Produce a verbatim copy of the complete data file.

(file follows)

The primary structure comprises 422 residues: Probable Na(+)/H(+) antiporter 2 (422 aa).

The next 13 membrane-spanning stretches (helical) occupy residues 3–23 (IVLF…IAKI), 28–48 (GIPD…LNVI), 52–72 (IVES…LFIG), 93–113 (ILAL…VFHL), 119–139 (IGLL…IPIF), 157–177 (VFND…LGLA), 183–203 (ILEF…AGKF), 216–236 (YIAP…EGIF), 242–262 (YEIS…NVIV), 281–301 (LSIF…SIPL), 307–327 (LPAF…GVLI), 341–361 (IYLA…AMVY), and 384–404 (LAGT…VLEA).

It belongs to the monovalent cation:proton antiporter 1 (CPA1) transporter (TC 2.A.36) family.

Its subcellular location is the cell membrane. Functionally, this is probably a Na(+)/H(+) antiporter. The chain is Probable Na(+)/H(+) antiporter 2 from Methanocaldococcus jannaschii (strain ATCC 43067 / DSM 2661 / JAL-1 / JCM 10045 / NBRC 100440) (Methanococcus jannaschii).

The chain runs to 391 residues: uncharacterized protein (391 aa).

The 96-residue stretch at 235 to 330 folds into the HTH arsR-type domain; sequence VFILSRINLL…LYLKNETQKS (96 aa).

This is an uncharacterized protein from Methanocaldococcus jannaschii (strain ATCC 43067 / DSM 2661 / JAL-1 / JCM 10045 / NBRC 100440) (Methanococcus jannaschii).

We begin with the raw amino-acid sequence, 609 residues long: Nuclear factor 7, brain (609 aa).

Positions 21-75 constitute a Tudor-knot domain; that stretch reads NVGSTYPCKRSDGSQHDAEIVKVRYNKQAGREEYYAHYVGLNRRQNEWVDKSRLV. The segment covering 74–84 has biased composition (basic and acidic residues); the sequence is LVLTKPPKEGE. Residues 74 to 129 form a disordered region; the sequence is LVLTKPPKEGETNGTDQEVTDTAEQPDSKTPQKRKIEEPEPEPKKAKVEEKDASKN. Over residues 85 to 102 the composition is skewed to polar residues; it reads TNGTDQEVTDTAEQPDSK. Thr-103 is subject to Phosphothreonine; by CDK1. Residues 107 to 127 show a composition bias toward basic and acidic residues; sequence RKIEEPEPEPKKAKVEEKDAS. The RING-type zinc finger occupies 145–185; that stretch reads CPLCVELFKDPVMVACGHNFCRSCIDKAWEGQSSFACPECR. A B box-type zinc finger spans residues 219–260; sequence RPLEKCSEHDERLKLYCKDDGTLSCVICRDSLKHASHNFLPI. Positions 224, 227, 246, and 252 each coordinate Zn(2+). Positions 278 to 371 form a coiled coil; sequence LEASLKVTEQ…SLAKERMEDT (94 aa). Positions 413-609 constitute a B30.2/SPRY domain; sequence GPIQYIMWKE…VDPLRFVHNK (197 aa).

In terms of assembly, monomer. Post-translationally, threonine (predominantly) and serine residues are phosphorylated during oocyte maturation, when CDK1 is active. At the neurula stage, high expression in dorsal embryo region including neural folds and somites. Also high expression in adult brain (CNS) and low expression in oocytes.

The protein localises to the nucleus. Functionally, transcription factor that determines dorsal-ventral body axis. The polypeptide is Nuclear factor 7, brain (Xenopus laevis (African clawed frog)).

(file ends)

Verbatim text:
The primary structure comprises 422 residues: Probable Na(+)/H(+) antiporter 2 (422 aa).

The next 13 membrane-spanning stretches (helical) occupy residues 3–23 (IVLF…IAKI), 28–48 (GIPD…LNVI), 52–72 (IVES…LFIG), 93–113 (ILAL…VFHL), 119–139 (IGLL…IPIF), 157–177 (VFND…LGLA), 183–203 (ILEF…AGKF), 216–236 (YIAP…EGIF), 242–262 (YEIS…NVIV), 281–301 (LSIF…SIPL), 307–327 (LPAF…GVLI), 341–361 (IYLA…AMVY), and 384–404 (LAGT…VLEA).

It belongs to the monovalent cation:proton antiporter 1 (CPA1) transporter (TC 2.A.36) family.

Its subcellular location is the cell membrane. Functionally, this is probably a Na(+)/H(+) antiporter. The chain is Probable Na(+)/H(+) antiporter 2 from Methanocaldococcus jannaschii (strain ATCC 43067 / DSM 2661 / JAL-1 / JCM 10045 / NBRC 100440) (Methanococcus jannaschii).

The chain runs to 391 residues: uncharacterized protein (391 aa).

The 96-residue stretch at 235 to 330 folds into the HTH arsR-type domain; sequence VFILSRINLL…LYLKNETQKS (96 aa).

This is an uncharacterized protein from Methanocaldococcus jannaschii (strain ATCC 43067 / DSM 2661 / JAL-1 / JCM 10045 / NBRC 100440) (Methanococcus jannaschii).

We begin with the raw amino-acid sequence, 609 residues long: Nuclear factor 7, brain (609 aa).

Positions 21-75 constitute a Tudor-knot domain; that stretch reads NVGSTYPCKRSDGSQHDAEIVKVRYNKQAGREEYYAHYVGLNRRQNEWVDKSRLV. The segment covering 74–84 has biased composition (basic and acidic residues); the sequence is LVLTKPPKEGE. Residues 74 to 129 form a disordered region; the sequence is LVLTKPPKEGETNGTDQEVTDTAEQPDSKTPQKRKIEEPEPEPKKAKVEEKDASKN. Over residues 85 to 102 the composition is skewed to polar residues; it reads TNGTDQEVTDTAEQPDSK. Thr-103 is subject to Phosphothreonine; by CDK1. Residues 107 to 127 show a composition bias toward basic and acidic residues; sequence RKIEEPEPEPKKAKVEEKDAS. The RING-type zinc finger occupies 145–185; that stretch reads CPLCVELFKDPVMVACGHNFCRSCIDKAWEGQSSFACPECR. A B box-type zinc finger spans residues 219–260; sequence RPLEKCSEHDERLKLYCKDDGTLSCVICRDSLKHASHNFLPI. Positions 224, 227, 246, and 252 each coordinate Zn(2+). Positions 278 to 371 form a coiled coil; sequence LEASLKVTEQ…SLAKERMEDT (94 aa). Positions 413-609 constitute a B30.2/SPRY domain; sequence GPIQYIMWKE…VDPLRFVHNK (197 aa).

In terms of assembly, monomer. Post-translationally, threonine (predominantly) and serine residues are phosphorylated during oocyte maturation, when CDK1 is active. At the neurula stage, high expression in dorsal embryo region including neural folds and somites. Also high expression in adult brain (CNS) and low expression in oocytes.

The protein localises to the nucleus. Functionally, transcription factor that determines dorsal-ventral body axis. The polypeptide is Nuclear factor 7, brain (Xenopus laevis (African clawed frog)).